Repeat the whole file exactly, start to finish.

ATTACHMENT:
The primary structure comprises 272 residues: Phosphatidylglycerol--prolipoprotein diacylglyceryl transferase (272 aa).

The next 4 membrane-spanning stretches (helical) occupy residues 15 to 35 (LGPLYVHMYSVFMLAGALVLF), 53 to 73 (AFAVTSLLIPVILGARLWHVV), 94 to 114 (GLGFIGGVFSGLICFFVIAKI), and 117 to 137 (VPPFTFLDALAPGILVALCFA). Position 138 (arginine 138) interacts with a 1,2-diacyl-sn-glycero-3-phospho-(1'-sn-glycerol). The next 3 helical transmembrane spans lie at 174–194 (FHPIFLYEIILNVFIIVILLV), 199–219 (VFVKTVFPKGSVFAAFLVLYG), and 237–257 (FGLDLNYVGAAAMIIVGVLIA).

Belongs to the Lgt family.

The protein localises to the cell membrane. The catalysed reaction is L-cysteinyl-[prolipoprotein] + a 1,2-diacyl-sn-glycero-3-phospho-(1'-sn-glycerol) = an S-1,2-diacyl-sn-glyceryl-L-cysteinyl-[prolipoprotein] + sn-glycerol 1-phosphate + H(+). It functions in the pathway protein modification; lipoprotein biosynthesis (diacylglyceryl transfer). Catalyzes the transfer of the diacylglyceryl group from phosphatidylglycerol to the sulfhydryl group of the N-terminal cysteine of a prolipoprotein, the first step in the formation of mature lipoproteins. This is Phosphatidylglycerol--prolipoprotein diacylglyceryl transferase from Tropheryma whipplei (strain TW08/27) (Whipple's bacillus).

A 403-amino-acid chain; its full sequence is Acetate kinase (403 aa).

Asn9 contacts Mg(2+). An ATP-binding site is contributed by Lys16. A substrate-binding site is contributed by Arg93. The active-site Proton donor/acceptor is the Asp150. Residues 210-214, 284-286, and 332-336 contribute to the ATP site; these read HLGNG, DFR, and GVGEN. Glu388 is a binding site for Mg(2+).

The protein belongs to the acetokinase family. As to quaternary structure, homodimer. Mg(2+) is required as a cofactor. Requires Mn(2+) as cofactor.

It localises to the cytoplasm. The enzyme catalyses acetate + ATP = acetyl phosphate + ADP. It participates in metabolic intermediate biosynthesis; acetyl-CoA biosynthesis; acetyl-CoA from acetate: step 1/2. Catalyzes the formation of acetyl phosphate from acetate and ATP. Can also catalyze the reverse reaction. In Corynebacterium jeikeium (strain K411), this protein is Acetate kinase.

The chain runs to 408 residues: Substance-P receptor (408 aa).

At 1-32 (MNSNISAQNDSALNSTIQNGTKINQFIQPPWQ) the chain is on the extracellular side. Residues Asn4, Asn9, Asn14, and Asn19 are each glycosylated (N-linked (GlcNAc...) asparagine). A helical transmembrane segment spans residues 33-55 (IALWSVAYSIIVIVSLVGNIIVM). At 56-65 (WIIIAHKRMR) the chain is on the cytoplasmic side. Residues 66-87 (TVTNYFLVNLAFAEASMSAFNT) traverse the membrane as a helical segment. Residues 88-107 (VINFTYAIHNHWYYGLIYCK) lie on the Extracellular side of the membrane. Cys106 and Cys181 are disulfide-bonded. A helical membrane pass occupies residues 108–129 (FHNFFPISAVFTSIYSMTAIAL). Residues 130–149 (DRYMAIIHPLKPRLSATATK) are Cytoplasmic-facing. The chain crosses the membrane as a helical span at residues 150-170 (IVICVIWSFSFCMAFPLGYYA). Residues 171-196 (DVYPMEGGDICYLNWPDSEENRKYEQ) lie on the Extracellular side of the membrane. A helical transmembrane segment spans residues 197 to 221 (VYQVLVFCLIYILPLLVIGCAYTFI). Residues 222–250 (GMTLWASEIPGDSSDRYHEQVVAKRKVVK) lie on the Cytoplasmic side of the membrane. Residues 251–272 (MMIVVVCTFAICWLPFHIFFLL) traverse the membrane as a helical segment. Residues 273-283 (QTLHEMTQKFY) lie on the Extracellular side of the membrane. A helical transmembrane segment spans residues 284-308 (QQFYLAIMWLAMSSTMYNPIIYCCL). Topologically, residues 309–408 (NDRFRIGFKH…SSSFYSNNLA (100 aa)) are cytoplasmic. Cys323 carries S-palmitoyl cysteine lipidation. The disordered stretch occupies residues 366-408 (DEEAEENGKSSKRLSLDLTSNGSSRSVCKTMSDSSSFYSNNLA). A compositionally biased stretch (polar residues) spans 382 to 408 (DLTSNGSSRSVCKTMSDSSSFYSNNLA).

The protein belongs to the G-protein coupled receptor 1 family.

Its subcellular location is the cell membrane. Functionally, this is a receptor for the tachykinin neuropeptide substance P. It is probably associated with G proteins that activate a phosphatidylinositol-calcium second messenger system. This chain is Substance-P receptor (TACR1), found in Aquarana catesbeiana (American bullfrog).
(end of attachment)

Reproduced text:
The primary structure comprises 272 residues: Phosphatidylglycerol--prolipoprotein diacylglyceryl transferase (272 aa).

The next 4 membrane-spanning stretches (helical) occupy residues 15 to 35 (LGPLYVHMYSVFMLAGALVLF), 53 to 73 (AFAVTSLLIPVILGARLWHVV), 94 to 114 (GLGFIGGVFSGLICFFVIAKI), and 117 to 137 (VPPFTFLDALAPGILVALCFA). Position 138 (arginine 138) interacts with a 1,2-diacyl-sn-glycero-3-phospho-(1'-sn-glycerol). The next 3 helical transmembrane spans lie at 174–194 (FHPIFLYEIILNVFIIVILLV), 199–219 (VFVKTVFPKGSVFAAFLVLYG), and 237–257 (FGLDLNYVGAAAMIIVGVLIA).

Belongs to the Lgt family.

The protein localises to the cell membrane. The catalysed reaction is L-cysteinyl-[prolipoprotein] + a 1,2-diacyl-sn-glycero-3-phospho-(1'-sn-glycerol) = an S-1,2-diacyl-sn-glyceryl-L-cysteinyl-[prolipoprotein] + sn-glycerol 1-phosphate + H(+). It functions in the pathway protein modification; lipoprotein biosynthesis (diacylglyceryl transfer). Catalyzes the transfer of the diacylglyceryl group from phosphatidylglycerol to the sulfhydryl group of the N-terminal cysteine of a prolipoprotein, the first step in the formation of mature lipoproteins. This is Phosphatidylglycerol--prolipoprotein diacylglyceryl transferase from Tropheryma whipplei (strain TW08/27) (Whipple's bacillus).

A 403-amino-acid chain; its full sequence is Acetate kinase (403 aa).

Asn9 contacts Mg(2+). An ATP-binding site is contributed by Lys16. A substrate-binding site is contributed by Arg93. The active-site Proton donor/acceptor is the Asp150. Residues 210-214, 284-286, and 332-336 contribute to the ATP site; these read HLGNG, DFR, and GVGEN. Glu388 is a binding site for Mg(2+).

The protein belongs to the acetokinase family. As to quaternary structure, homodimer. Mg(2+) is required as a cofactor. Requires Mn(2+) as cofactor.

It localises to the cytoplasm. The enzyme catalyses acetate + ATP = acetyl phosphate + ADP. It participates in metabolic intermediate biosynthesis; acetyl-CoA biosynthesis; acetyl-CoA from acetate: step 1/2. Catalyzes the formation of acetyl phosphate from acetate and ATP. Can also catalyze the reverse reaction. In Corynebacterium jeikeium (strain K411), this protein is Acetate kinase.

The chain runs to 408 residues: Substance-P receptor (408 aa).

At 1-32 (MNSNISAQNDSALNSTIQNGTKINQFIQPPWQ) the chain is on the extracellular side. Residues Asn4, Asn9, Asn14, and Asn19 are each glycosylated (N-linked (GlcNAc...) asparagine). A helical transmembrane segment spans residues 33-55 (IALWSVAYSIIVIVSLVGNIIVM). At 56-65 (WIIIAHKRMR) the chain is on the cytoplasmic side. Residues 66-87 (TVTNYFLVNLAFAEASMSAFNT) traverse the membrane as a helical segment. Residues 88-107 (VINFTYAIHNHWYYGLIYCK) lie on the Extracellular side of the membrane. Cys106 and Cys181 are disulfide-bonded. A helical membrane pass occupies residues 108–129 (FHNFFPISAVFTSIYSMTAIAL). Residues 130–149 (DRYMAIIHPLKPRLSATATK) are Cytoplasmic-facing. The chain crosses the membrane as a helical span at residues 150-170 (IVICVIWSFSFCMAFPLGYYA). Residues 171-196 (DVYPMEGGDICYLNWPDSEENRKYEQ) lie on the Extracellular side of the membrane. A helical transmembrane segment spans residues 197 to 221 (VYQVLVFCLIYILPLLVIGCAYTFI). Residues 222–250 (GMTLWASEIPGDSSDRYHEQVVAKRKVVK) lie on the Cytoplasmic side of the membrane. Residues 251–272 (MMIVVVCTFAICWLPFHIFFLL) traverse the membrane as a helical segment. Residues 273-283 (QTLHEMTQKFY) lie on the Extracellular side of the membrane. A helical transmembrane segment spans residues 284-308 (QQFYLAIMWLAMSSTMYNPIIYCCL). Topologically, residues 309–408 (NDRFRIGFKH…SSSFYSNNLA (100 aa)) are cytoplasmic. Cys323 carries S-palmitoyl cysteine lipidation. The disordered stretch occupies residues 366-408 (DEEAEENGKSSKRLSLDLTSNGSSRSVCKTMSDSSSFYSNNLA). A compositionally biased stretch (polar residues) spans 382 to 408 (DLTSNGSSRSVCKTMSDSSSFYSNNLA).

The protein belongs to the G-protein coupled receptor 1 family.

Its subcellular location is the cell membrane. Functionally, this is a receptor for the tachykinin neuropeptide substance P. It is probably associated with G proteins that activate a phosphatidylinositol-calcium second messenger system. This chain is Substance-P receptor (TACR1), found in Aquarana catesbeiana (American bullfrog).